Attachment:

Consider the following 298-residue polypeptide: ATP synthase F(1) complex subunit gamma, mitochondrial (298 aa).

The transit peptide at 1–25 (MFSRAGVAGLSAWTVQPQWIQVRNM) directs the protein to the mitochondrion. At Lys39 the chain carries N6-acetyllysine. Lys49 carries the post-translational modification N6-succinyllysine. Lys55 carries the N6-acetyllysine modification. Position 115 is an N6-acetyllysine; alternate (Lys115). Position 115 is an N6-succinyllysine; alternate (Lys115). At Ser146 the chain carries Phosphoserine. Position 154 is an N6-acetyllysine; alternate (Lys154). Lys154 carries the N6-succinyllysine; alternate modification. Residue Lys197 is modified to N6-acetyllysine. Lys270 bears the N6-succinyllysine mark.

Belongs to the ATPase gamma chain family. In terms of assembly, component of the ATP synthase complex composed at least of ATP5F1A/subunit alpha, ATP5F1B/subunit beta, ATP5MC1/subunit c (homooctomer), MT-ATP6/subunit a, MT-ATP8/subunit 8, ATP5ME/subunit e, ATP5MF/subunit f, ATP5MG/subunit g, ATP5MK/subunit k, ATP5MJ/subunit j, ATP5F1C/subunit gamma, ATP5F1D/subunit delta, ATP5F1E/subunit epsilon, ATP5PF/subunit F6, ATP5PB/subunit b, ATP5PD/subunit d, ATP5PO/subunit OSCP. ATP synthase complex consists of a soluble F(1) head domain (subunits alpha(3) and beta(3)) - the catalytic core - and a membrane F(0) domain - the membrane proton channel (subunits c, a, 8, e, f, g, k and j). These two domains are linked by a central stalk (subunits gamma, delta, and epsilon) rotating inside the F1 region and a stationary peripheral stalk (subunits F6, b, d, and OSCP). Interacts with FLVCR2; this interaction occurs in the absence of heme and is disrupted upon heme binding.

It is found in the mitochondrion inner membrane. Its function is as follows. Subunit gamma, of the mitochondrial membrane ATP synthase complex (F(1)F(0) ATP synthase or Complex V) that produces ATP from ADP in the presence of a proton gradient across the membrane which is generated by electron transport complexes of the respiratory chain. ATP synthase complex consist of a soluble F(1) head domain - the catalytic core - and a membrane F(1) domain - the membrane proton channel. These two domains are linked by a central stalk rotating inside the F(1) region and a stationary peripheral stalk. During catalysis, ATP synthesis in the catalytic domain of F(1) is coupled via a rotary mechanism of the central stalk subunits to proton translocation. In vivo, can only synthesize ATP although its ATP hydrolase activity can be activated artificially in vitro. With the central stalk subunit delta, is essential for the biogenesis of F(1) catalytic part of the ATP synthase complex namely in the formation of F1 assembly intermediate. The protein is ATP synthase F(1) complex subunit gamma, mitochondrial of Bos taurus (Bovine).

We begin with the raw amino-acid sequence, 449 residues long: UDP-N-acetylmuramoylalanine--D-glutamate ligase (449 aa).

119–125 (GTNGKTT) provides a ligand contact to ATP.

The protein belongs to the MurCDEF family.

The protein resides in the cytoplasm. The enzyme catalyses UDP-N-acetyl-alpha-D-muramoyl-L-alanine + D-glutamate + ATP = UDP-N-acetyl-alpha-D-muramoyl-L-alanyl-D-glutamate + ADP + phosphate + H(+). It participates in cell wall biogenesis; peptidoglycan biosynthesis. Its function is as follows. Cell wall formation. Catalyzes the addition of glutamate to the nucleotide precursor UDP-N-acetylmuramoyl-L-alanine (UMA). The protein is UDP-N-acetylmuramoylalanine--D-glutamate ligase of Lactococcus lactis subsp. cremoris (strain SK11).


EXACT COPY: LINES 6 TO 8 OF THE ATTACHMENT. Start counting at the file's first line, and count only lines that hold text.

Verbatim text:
119–125 (GTNGKTT) provides a ligand contact to ATP.

The protein belongs to the MurCDEF family.

The protein resides in the cytoplasm. The enzyme catalyses UDP-N-acetyl-alpha-D-muramoyl-L-alanine + D-glutamate + ATP = UDP-N-acetyl-alpha-D-muramoyl-L-alanyl-D-glutamate + ADP + phosphate + H(+). It participates in cell wall biogenesis; peptidoglycan biosynthesis. Its function is as follows. Cell wall formation. Catalyzes the addition of glutamate to the nucleotide precursor UDP-N-acetylmuramoyl-L-alanine (UMA). The protein is UDP-N-acetylmuramoylalanine--D-glutamate ligase of Lactococcus lactis subsp. cremoris (strain SK11).